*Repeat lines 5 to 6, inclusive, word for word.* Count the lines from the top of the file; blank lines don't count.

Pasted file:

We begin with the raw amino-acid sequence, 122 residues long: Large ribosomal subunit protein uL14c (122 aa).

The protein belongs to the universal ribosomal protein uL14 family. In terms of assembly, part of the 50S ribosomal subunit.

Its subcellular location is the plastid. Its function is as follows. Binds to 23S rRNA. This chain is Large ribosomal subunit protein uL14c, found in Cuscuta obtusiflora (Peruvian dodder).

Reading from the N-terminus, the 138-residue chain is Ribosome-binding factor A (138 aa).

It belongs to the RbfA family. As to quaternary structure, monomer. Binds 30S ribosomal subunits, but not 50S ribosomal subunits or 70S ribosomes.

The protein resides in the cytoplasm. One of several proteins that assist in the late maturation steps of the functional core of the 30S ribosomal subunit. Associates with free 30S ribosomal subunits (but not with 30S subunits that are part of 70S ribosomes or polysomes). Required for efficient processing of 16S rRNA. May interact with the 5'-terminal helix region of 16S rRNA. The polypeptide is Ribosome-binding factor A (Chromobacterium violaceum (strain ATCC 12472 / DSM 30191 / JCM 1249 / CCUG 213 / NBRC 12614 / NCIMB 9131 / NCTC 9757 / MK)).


It belongs to the RbfA family. As to quaternary structure, monomer. Binds 30S ribosomal subunits, but not 50S ribosomal subunits or 70S ribosomes.

The protein resides in the cytoplasm. One of several proteins that assist in the late maturation steps of the functional core of the 30S ribosomal subunit. Associates with free 30S ribosomal subunits (but not with 30S subunits that are part of 70S ribosomes or polysomes). Required for efficient processing of 16S rRNA. May interact with the 5'-terminal helix region of 16S rRNA. The polypeptide is Ribosome-binding factor A (Chromobacterium violaceum (strain ATCC 12472 / DSM 30191 / JCM 1249 / CCUG 213 / NBRC 12614 / NCIMB 9131 / NCTC 9757 / MK)).